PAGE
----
Anderson .Paak’s feel-good genre fusions and lightly political messages makes his third solo album both dynamic and accessible. His cutting edge production techniques and soul, funk, and 90’s influences are expertly weaved together in “Oxnard.” The record’s features tend toward established artists, including Dr. Dre, Pusha T, Q-tip, and Snoop Dogg. Each feature accents his musical sensibilities while generating a lot of attention for the album.
As a whole, “Oxnard” is easy listening. Many of the tracks seamlessly blend into each other. This makes for a cohesive album that lends itself to single-sitting listens. The standouts among the album are generally songs that switch up .Paak’s comfortable soft funk sound or depart from his go-to lyrical topics of relationships and success.
The first standout track on the album is “Who R U?” Dr. Dre had a heavy hand in making this one of the most unique sounding cuts on the record. .Paak’s flow changes throughout the verses, but clear production and a focused instrumental keep the song from derailing.
“6 Summers,” on the other hand, boasts the record’s most interesting, layered lyrics. .Paak creates a playful premise — Donald Trump having a rebellious lovechild — to dive into the issue of ever-present gun violence. The self-aware chorus tells us, “This sh*t gon’ bang for at least six summers/But ain’t sh*t gon’ change for at least three summers.”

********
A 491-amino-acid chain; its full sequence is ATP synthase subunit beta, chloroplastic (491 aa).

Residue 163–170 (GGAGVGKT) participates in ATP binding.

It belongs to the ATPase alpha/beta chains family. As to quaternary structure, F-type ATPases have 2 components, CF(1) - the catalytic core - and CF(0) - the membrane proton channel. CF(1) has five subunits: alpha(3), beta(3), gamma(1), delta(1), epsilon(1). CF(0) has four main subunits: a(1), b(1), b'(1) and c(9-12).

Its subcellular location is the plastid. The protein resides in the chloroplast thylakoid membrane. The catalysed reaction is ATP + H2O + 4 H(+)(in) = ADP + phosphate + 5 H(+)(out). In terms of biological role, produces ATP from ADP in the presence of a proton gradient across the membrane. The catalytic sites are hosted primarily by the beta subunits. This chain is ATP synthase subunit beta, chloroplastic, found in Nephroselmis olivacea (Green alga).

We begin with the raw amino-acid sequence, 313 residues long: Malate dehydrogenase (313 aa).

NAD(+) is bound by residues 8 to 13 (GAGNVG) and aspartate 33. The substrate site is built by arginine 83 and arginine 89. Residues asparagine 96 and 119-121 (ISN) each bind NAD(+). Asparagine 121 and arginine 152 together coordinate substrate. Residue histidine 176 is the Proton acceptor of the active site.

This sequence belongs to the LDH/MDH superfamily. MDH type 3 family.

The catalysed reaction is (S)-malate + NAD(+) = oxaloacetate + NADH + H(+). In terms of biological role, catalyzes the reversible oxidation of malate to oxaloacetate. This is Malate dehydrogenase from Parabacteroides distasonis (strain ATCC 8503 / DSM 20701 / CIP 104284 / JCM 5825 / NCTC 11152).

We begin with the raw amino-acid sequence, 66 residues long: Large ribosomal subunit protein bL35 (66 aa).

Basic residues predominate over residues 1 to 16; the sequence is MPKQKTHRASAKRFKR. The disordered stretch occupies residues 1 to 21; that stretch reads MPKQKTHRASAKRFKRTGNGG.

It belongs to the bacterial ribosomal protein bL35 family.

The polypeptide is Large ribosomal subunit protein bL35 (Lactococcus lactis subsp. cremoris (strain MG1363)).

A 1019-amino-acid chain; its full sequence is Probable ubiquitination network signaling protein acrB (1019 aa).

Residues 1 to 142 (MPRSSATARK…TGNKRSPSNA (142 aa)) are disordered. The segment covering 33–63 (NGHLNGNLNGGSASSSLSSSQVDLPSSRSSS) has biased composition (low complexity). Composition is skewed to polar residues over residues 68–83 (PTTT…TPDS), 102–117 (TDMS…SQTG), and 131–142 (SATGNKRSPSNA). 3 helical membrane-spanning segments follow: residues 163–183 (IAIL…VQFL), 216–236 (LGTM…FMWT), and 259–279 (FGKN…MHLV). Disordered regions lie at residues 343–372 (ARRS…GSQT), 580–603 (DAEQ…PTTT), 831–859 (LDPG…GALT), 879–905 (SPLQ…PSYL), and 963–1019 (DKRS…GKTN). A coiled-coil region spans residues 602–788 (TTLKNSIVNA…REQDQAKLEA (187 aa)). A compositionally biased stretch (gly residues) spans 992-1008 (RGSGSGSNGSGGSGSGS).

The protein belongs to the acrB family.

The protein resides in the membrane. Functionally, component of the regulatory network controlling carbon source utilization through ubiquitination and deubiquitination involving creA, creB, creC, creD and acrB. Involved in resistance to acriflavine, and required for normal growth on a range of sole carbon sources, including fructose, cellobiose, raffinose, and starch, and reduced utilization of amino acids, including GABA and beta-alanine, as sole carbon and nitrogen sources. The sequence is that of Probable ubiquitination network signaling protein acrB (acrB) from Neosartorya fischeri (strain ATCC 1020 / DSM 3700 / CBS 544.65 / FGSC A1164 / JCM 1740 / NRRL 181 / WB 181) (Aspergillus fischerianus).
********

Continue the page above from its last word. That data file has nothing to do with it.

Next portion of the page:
The majority of “Oxnard” doesn’t directly address politics, so “6 Summers” stands out as a piece of cathartic topical art. As a counter to the jokey lyrics that open the track, the song devastatingly closes with the line “reform shoulda came sooner”—making “6 Summers” one of the best cuts from the album.
The rest of “Oxnard” features songs like “Smile/Petty,” “Mansa Musa,” “Anywhere,” and “Sweet Chick,” which recall the joyous rapture of .Paak’s summertime single, “Bubblin’.” “Cheers,” a similarly joyful cut, offers a more bittersweet moment. The track takes time to give a tribute to those who helped .Paak get to where he is — specifically the late Mac Miller.
“Oxnard” is an uplifting feel-good album that transcends typical restraints in genre. Although .Paak incorporates an impressive list of co-stars and a well-crafted fusion of genres, it doesn’t quite reach the heights of his previous record, Malibu. “Oxnard” could be interpreted as a reassertion of optimism in the face of hardship, but it could also be classified as a hedonistic album crafted in the face of hardship. The record’s smart lyricism suggests the former. Anderson .Paak’s joy serves as a source of brightness that persists regardless of its environment, and “Oxnard” is no exception.
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